Goals, goals, goals.
Most people have them, but have no idea how to achieve them.
If you are someone who doesn’t have a clear set of goals, then you should sit down and think of a few.
There are many different kinds of goals and if you search the internet you will find dozens of different types and categories of goals.
We don’t want goals to be confusing so we will focus on the two main goal types; long-term and short-term goals.
Long-term goals are things that you want to accomplish in the not so near future. They require time and planning and are not something that you can achieve this week, month or even year. Long-term goals usually take at least one year or more to accomplish.
Opposite of long-term goals are short-term goals. These are goals that you want to achieve in the near future; this week, month or year.
Aside from the different types of goals are different categories of goals. You can have financial goals, relationship goals, fitness goals and more. I’m sure you can guess what kind of goals I am going to talk about.
Before I move on I want to mention that you shouldn’t have too many goals going at the same time. Some people will say no more than 3 goals at once, while others will say up to 7 and everywhere in-between. It’s up to you how much you think you can handle, but you don’t want to overwhelm yourself.
If you really want to make progress with your fitness then you have to set goals! SMART goals are the best (Specific, Measurable, Realistic, and Time-bound.)
Saying that you want to back squat 300lbs by the end of the year when your current PR is 200lbs or saying that you want to RX Fran, but are unable to do even one strict pull-up are not very realistic goals.
Goals need to be achievable in the time frame that you give yourself or you will end up getting discouraged and will fall off the wagon.
If you are not sure what some realistic goals are for you, then talk to a coach. We can help you decide on good, achievable goals for you personally.
This biggest mistake I see with goals, and the main point that I really want to get through to everyone reading this is to focus on the process, not the outcome. Another way to say it is to focus on the journey, not the destination. But what the heck does that even mean?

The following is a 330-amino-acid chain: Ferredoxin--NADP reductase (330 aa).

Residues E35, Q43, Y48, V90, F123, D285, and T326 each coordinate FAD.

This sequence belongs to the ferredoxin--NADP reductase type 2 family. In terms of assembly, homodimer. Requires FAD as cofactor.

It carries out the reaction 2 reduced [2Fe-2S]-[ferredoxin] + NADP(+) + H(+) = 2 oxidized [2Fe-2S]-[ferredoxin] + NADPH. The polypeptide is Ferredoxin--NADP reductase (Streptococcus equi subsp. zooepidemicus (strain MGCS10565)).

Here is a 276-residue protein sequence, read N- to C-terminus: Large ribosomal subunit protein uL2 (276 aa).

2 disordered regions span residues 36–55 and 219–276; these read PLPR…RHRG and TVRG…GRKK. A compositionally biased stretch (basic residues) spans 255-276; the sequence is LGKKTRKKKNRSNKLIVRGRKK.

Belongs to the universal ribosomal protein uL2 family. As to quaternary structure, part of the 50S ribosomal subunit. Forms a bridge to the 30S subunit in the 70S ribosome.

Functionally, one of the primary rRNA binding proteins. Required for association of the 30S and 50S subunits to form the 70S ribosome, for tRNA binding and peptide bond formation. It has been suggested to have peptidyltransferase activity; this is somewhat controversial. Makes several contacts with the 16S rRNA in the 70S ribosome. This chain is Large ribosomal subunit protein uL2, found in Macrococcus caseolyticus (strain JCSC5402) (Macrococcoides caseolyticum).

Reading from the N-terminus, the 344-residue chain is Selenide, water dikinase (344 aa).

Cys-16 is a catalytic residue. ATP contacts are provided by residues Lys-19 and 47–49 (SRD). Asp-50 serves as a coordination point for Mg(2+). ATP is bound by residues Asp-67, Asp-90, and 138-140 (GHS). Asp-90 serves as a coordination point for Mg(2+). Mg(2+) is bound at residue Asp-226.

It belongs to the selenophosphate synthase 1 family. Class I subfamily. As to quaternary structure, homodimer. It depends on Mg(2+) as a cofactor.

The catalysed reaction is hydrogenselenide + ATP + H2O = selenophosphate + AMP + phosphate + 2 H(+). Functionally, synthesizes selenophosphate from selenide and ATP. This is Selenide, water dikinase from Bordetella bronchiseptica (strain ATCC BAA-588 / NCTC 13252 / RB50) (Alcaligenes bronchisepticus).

Let’s say your goal is to link together kipping pull-ups, but right now you struggle with strict pull-ups.
Don’t come into the gym every day, jump up on the rig and try to do kipping pull-ups, this is not going to help you.
It’s my general rule of thumb that you should be able to do 5 strict pull-ups before even attempting kipping pull-ups.
So, you might make kipping pull-ups a long-term goal while making strict pull-ups a short-term goal.
Still, you don’t want to focus on strict pull-ups.
You’ll want to focus on the things that will help you achieve strict pull-ups.
Getting stronger and losing weight are the two biggest things that will help you with pull-ups.
To get stronger, the first thing you should focus on is making it to the gym on a regular basis. Also doing some extra strength work before or after class is a good start, as well as completing the extra credit work.
The thing that will help the majority of us the most, in all aspects of life (especially pull-ups and all bodyweight exercises) is weight loss.
Losing just 10lbs can have a dramatic effect on your bodyweight movements and your conditioning in general.
But again, you don’t want to focus on just losing 10, 20 or 30lbs.
You want to focus on the things that will allow you to achieve that.
Focus on making good food choices on a day to day basis.
Focus on making it to the gym and pushing yourself outside your comfort zone.
Don’t think about losing the weight, that is the hard part.
Focus on the "easier" things like coming to the gym and making good food choices one meal at a time. If you do these “easier” things on a regular basis then the weight loss will eventually come.
What I want everyone to take away from this is that if you truly want results, then you need to come up with a realistic set of goals.
And that once you have these goals, you need to break them down into smaller steps that you focus on and tackle one at a time.
I’m sure many of you have heard me say “baby steps” at least once.
I first heard this term from the move “What about Bob” and it has stuck with me my entire life.
Everybody wants the end result and they want it now.
I know it’s hard to believe this day in age, but not everything works that way, especially fitness and weight loss.
If you want to be able to do pull-ups or lose 20lbs, don’t try jumping to the next floor, take the steps one at a time.